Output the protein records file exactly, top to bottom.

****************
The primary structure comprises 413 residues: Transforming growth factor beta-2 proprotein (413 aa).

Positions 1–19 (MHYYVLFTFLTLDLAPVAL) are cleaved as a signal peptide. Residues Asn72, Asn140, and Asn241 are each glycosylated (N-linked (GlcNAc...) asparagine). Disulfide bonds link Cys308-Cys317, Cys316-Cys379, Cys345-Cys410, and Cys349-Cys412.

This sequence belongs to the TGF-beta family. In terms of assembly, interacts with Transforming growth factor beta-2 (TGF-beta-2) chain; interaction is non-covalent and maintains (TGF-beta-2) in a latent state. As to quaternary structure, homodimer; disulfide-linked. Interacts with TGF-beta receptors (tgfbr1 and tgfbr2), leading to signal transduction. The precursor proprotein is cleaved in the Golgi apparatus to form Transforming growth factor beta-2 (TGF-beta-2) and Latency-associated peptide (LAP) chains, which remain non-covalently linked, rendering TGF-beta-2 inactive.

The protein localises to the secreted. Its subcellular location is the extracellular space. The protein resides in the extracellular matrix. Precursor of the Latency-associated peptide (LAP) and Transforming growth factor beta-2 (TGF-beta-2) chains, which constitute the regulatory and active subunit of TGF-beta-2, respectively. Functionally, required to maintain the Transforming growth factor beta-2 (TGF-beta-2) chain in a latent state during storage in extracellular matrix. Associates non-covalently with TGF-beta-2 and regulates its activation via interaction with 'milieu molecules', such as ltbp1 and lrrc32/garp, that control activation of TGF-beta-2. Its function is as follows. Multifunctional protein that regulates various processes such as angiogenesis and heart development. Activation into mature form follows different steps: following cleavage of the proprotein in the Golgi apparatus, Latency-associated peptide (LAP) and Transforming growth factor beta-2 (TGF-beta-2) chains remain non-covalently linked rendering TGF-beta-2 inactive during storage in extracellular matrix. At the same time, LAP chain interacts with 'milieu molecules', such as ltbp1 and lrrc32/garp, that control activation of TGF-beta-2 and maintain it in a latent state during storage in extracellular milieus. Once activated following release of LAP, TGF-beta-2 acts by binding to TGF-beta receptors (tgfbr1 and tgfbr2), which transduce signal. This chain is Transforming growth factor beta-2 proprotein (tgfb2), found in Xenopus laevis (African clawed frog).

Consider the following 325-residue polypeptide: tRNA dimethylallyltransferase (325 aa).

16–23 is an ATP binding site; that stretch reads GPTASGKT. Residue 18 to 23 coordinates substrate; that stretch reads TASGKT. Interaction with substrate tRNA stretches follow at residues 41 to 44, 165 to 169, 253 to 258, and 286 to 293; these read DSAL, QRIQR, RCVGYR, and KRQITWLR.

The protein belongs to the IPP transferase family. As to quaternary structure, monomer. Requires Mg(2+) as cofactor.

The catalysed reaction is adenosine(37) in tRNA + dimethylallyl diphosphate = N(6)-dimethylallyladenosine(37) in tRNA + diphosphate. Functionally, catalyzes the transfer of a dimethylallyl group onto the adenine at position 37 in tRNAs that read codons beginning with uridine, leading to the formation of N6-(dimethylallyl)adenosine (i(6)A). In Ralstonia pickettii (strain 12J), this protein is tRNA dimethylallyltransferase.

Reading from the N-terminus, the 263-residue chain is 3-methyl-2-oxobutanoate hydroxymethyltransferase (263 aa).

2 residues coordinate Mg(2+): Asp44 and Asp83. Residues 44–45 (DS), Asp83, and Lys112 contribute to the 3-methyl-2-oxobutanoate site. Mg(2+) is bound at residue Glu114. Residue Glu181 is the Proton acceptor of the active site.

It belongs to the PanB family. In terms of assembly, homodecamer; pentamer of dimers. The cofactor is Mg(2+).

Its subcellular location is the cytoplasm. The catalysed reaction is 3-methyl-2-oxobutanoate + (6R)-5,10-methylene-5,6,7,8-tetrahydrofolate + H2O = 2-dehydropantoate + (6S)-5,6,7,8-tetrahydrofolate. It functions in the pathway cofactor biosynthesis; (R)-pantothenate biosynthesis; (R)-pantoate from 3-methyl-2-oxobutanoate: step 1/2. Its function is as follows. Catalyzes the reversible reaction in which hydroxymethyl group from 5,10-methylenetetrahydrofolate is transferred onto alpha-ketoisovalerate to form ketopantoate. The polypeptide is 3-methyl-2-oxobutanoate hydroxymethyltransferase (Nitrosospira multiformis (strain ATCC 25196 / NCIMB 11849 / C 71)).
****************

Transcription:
The primary structure comprises 413 residues: Transforming growth factor beta-2 proprotein (413 aa).

Positions 1–19 (MHYYVLFTFLTLDLAPVAL) are cleaved as a signal peptide. Residues Asn72, Asn140, and Asn241 are each glycosylated (N-linked (GlcNAc...) asparagine). Disulfide bonds link Cys308-Cys317, Cys316-Cys379, Cys345-Cys410, and Cys349-Cys412.

This sequence belongs to the TGF-beta family. In terms of assembly, interacts with Transforming growth factor beta-2 (TGF-beta-2) chain; interaction is non-covalent and maintains (TGF-beta-2) in a latent state. As to quaternary structure, homodimer; disulfide-linked. Interacts with TGF-beta receptors (tgfbr1 and tgfbr2), leading to signal transduction. The precursor proprotein is cleaved in the Golgi apparatus to form Transforming growth factor beta-2 (TGF-beta-2) and Latency-associated peptide (LAP) chains, which remain non-covalently linked, rendering TGF-beta-2 inactive.

The protein localises to the secreted. Its subcellular location is the extracellular space. The protein resides in the extracellular matrix. Precursor of the Latency-associated peptide (LAP) and Transforming growth factor beta-2 (TGF-beta-2) chains, which constitute the regulatory and active subunit of TGF-beta-2, respectively. Functionally, required to maintain the Transforming growth factor beta-2 (TGF-beta-2) chain in a latent state during storage in extracellular matrix. Associates non-covalently with TGF-beta-2 and regulates its activation via interaction with 'milieu molecules', such as ltbp1 and lrrc32/garp, that control activation of TGF-beta-2. Its function is as follows. Multifunctional protein that regulates various processes such as angiogenesis and heart development. Activation into mature form follows different steps: following cleavage of the proprotein in the Golgi apparatus, Latency-associated peptide (LAP) and Transforming growth factor beta-2 (TGF-beta-2) chains remain non-covalently linked rendering TGF-beta-2 inactive during storage in extracellular matrix. At the same time, LAP chain interacts with 'milieu molecules', such as ltbp1 and lrrc32/garp, that control activation of TGF-beta-2 and maintain it in a latent state during storage in extracellular milieus. Once activated following release of LAP, TGF-beta-2 acts by binding to TGF-beta receptors (tgfbr1 and tgfbr2), which transduce signal. This chain is Transforming growth factor beta-2 proprotein (tgfb2), found in Xenopus laevis (African clawed frog).

Consider the following 325-residue polypeptide: tRNA dimethylallyltransferase (325 aa).

16–23 is an ATP binding site; that stretch reads GPTASGKT. Residue 18 to 23 coordinates substrate; that stretch reads TASGKT. Interaction with substrate tRNA stretches follow at residues 41 to 44, 165 to 169, 253 to 258, and 286 to 293; these read DSAL, QRIQR, RCVGYR, and KRQITWLR.

The protein belongs to the IPP transferase family. As to quaternary structure, monomer. Requires Mg(2+) as cofactor.

The catalysed reaction is adenosine(37) in tRNA + dimethylallyl diphosphate = N(6)-dimethylallyladenosine(37) in tRNA + diphosphate. Functionally, catalyzes the transfer of a dimethylallyl group onto the adenine at position 37 in tRNAs that read codons beginning with uridine, leading to the formation of N6-(dimethylallyl)adenosine (i(6)A). In Ralstonia pickettii (strain 12J), this protein is tRNA dimethylallyltransferase.

Reading from the N-terminus, the 263-residue chain is 3-methyl-2-oxobutanoate hydroxymethyltransferase (263 aa).

2 residues coordinate Mg(2+): Asp44 and Asp83. Residues 44–45 (DS), Asp83, and Lys112 contribute to the 3-methyl-2-oxobutanoate site. Mg(2+) is bound at residue Glu114. Residue Glu181 is the Proton acceptor of the active site.

It belongs to the PanB family. In terms of assembly, homodecamer; pentamer of dimers. The cofactor is Mg(2+).

Its subcellular location is the cytoplasm. The catalysed reaction is 3-methyl-2-oxobutanoate + (6R)-5,10-methylene-5,6,7,8-tetrahydrofolate + H2O = 2-dehydropantoate + (6S)-5,6,7,8-tetrahydrofolate. It functions in the pathway cofactor biosynthesis; (R)-pantothenate biosynthesis; (R)-pantoate from 3-methyl-2-oxobutanoate: step 1/2. Its function is as follows. Catalyzes the reversible reaction in which hydroxymethyl group from 5,10-methylenetetrahydrofolate is transferred onto alpha-ketoisovalerate to form ketopantoate. The polypeptide is 3-methyl-2-oxobutanoate hydroxymethyltransferase (Nitrosospira multiformis (strain ATCC 25196 / NCIMB 11849 / C 71)).